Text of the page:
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Charities urged to disclose chief executive pay



Charities should publicly disclose how much their senior executives are being paid in order to maintain the trust of the public, according to a new report.

Under current rules, voluntary bodies must reveal how many of their employees earn more than £60,000 per year.

However, the new report by the National Council for Voluntary Organisations (NCVO), which represents a third of the voluntary sector workforce in England, urges charities to go beyond the legal requirements.

Last year, some charities were forced to defend the wages they offered to senior staff after it emerged that the bosses of some of the UK’s biggest charities receive salaries in excess of £100,000.

In response to this, the report argues that all charities with an annual gross income of £500,000 should publish easily accessible remuneration statements in which they identify their highest-paid staff and list their full earnings. 

“Following the media attention last year, ensuring best practice on executive pay has been a grey area for some of our members”, said Denise Fellows, chief executive of the Honorary Treasurers Forum.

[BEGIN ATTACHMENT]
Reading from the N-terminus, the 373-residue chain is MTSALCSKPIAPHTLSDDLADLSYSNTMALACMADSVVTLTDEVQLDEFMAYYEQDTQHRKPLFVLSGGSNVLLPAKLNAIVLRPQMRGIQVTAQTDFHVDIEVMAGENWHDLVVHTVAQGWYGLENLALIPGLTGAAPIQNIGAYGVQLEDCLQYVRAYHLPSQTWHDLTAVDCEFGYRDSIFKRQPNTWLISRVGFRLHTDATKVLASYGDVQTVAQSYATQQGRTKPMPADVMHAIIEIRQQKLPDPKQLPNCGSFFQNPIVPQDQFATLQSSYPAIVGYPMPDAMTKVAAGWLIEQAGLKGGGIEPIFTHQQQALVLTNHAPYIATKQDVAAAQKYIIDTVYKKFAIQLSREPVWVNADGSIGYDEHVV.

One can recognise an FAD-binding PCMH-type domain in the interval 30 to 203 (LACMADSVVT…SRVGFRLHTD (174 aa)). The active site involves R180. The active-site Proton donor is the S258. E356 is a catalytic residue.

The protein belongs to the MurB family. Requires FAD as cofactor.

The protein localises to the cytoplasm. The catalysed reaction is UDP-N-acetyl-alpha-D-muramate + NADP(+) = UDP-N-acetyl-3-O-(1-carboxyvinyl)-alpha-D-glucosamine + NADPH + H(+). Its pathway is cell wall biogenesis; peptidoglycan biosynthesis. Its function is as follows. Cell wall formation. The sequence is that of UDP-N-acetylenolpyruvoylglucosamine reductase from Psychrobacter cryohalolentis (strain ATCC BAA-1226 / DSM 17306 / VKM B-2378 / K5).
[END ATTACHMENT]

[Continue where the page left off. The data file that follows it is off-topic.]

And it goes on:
“Charities have a duty to ensure transparency for the public, donors and beneficiaries, not only for the levels of pay but also for the thinking behind the levels of pay by publishing in annual reports and on their websites.”

The report does emphasise that only a minority of charities dish out what could be described as excessive pay.

It found that 91% of the charities registered in England and Wales have no paid staff and are run by volunteers. Less than 1% hire employees that are earning £60,000 or more.

However, it is thought that improving transparency will ensure that the flow of charitable donations is not affected.

“[Charities] need highly skilled professionals in order to run to the highest standard possible and make the best use of our donations”, said Martyn Lewis, chairman of NCVO and of the report’s inquiry panel. 

“But we believe that where they feel they need to pay high salaries in order to recruit the right people, they should be clear in explaining this to donors.”

He added, “We don’t want anyone ever to be able to claim that charities have hidden or obfuscated information about their salaries. I hope charities will consider this an extra opportunity to explain their work and the difference that they make.” 

Further reading:

Charities move to defend ‘disproportionate salaries’ for bosses

Vince Cable calls on FTSE 100 to create sustainable remuneration packages

FTSE 100 chiefs paid £26,500 – the average worker’s annual salary – in three days

Swiss proposal to limit executive pay rejected by citizens



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